A Guinean army colonel seized control of state television on Sunday and declared that President Alpha Condé’s government had been dissolved and the West African nation’s borders will be closed, an announcement that came after hours of heavy gunfire erupted near the presidential palace.
The dramatic developments on Sunday bore all the hallmarks of a coup d’état. After seizing the airwaves, the mutinous soldiers vowed to restore democracy and gave themselves a name: the National Committee of Gathering and Development.
Condé’s whereabouts were not immediately known. Col. Mamadi Doumbouya, who spoke to the nation, made no mention of the 83-year-old president, whose popularity has plummeted since he sought a third term last year.
“The personalization of political life is over. We will no longer entrust politics to one man, we will entrust it to the people,” Doumbouya said, adding that the constitution would also be dissolved and borders closed for one week.
Duty to ‘save the country’
Doumbouya, who has headed a special forces unit in the military, said he was acting in the best interests of the country of more than 12.7 million people.
“The duty of a soldier is to save the country,” he said.
Heavy gunfire had erupted early Sunday near the presidential palace in the capital, Conakry, and went on for hours, sparking fears of a coup attempt.
A screengrab from a video shared on social media, but not yet authenticated, claimed to show Guinea’s president, Alpha Condé, detained by army special forces, in the capital, Conakry, on Sunday. (Social media video/Reuters)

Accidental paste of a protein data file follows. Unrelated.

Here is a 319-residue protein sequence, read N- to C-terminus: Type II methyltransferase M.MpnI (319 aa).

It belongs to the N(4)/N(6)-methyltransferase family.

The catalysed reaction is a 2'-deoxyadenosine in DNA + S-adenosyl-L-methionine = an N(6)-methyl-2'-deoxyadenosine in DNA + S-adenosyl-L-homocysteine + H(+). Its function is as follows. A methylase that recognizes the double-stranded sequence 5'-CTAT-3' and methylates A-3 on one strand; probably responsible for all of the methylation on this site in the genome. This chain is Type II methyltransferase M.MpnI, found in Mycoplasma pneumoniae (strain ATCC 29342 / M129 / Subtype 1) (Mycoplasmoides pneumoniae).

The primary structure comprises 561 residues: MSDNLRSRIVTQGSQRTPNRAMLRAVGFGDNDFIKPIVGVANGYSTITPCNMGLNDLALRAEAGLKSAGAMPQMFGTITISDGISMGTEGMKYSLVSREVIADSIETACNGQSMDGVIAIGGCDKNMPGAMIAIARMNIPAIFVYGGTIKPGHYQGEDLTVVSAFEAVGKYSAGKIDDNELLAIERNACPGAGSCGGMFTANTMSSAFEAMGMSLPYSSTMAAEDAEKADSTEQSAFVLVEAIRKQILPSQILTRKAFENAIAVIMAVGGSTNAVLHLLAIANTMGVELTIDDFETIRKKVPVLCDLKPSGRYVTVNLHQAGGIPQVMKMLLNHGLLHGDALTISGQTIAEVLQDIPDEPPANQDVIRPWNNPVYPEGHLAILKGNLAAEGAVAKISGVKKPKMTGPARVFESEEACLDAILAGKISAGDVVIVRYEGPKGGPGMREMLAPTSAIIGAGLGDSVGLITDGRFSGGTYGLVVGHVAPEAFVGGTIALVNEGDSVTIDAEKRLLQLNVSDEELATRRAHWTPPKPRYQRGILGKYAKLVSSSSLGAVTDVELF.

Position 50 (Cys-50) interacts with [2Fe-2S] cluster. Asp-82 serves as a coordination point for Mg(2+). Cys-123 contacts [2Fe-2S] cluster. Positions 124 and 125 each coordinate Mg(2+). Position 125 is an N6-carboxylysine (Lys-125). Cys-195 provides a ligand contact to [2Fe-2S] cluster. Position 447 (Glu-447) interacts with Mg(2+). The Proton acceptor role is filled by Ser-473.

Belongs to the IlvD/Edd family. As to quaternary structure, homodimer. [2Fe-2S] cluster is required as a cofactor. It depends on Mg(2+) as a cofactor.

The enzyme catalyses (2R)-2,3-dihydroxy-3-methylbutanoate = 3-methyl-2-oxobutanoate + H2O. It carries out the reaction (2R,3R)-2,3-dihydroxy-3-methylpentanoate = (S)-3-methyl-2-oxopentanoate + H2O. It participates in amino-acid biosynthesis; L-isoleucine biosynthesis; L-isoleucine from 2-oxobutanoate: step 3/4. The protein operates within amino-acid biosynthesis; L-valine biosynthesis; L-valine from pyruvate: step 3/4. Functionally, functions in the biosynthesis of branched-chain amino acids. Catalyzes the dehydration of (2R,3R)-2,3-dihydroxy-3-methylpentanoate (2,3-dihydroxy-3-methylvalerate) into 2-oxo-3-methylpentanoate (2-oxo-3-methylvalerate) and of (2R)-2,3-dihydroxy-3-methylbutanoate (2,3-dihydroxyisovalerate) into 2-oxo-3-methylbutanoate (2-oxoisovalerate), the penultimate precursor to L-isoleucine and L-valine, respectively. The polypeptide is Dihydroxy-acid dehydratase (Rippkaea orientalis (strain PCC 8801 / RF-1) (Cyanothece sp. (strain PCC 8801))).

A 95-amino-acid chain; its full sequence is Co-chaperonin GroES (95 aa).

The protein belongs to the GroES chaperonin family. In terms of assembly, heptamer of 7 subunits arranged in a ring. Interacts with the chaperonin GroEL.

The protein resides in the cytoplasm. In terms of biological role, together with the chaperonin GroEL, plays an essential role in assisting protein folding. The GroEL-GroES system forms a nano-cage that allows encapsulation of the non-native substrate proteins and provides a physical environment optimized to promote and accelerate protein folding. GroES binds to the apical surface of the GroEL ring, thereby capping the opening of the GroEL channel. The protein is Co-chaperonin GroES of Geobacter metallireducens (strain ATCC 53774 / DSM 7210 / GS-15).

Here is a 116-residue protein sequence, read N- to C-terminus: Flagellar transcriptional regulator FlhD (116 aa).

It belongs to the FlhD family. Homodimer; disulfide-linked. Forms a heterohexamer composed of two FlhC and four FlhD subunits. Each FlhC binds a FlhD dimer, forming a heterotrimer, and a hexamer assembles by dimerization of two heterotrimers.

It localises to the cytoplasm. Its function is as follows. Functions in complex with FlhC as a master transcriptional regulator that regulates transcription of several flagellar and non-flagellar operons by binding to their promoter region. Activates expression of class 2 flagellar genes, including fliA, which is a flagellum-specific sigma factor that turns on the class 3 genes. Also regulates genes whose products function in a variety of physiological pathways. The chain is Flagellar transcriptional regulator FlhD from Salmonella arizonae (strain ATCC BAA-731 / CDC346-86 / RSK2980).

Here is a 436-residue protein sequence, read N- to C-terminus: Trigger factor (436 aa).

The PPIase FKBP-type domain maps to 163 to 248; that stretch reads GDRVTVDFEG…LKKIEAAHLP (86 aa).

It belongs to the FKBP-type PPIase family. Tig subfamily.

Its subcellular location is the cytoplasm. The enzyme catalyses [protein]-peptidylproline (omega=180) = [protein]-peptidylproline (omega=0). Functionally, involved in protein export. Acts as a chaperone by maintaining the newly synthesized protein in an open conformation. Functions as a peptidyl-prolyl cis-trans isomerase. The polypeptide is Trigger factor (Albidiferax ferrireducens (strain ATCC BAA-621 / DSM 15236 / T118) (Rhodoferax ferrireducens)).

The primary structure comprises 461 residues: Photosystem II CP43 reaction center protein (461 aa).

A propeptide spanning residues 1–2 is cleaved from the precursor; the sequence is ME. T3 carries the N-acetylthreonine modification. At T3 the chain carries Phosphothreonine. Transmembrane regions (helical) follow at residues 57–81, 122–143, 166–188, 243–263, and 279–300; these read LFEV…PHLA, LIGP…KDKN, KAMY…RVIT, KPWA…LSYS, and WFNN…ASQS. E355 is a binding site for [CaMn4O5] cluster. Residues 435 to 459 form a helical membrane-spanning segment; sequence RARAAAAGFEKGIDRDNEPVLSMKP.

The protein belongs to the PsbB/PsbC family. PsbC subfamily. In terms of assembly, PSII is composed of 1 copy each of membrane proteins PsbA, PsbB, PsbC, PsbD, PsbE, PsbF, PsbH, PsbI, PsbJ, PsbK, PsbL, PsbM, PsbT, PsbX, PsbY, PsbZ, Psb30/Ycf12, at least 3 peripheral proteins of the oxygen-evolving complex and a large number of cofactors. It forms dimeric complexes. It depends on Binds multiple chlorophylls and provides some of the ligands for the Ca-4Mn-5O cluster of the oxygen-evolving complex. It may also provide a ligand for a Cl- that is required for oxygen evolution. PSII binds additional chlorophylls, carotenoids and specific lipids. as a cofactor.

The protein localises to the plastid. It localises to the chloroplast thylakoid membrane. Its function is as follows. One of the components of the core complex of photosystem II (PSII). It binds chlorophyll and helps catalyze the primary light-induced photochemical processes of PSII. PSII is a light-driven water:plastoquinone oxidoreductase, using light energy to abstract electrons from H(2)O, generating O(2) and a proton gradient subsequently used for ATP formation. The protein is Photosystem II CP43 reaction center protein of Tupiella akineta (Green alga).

The Defence Ministry later claimed that the attack had been repelled, but uncertainty grew when there was no sign of Condé on state television or radio.
Videos shared on social media showed Condé surrounded by army special forces on Sunday and presumably detained. The videos, which could not immediately be authenticated, were posted after gunfire near the palace left at least two civilians with gunshot wounds.
Condé faced mounting criticism ever since he sought a third term in office last year, saying the two-term limit didn’t apply to him because of a constitutional referendum he had put forth.
He was ultimately re-elected, but the move prompted violent street demonstrations in which the opposition said dozens were killed.
Condé came to power in 2010 in the country’s first democratic election since independence from France in 1958. Many saw his presidency as a fresh start for the country, which has been mired by decades of corrupt, authoritarian rule.
People look on as members of the Guinean Police National drive through the central neighbourhood of Kaloum in Conakry on Sunday after sustained gunfire was heard in the city. (Cellou Binani/AFP/Getty Images)
Opponents, though, say he has failed to improve the lives of Guineans, most of whom live in poverty despite the country’s vast mineral riches.
In 2011, he narrowly survived an assassination attempt after gunmen surrounded his home overnight and pounded his bedroom with rockets. Rocket-propelled grenades landed inside the compound, and one of his bodyguards was killed.
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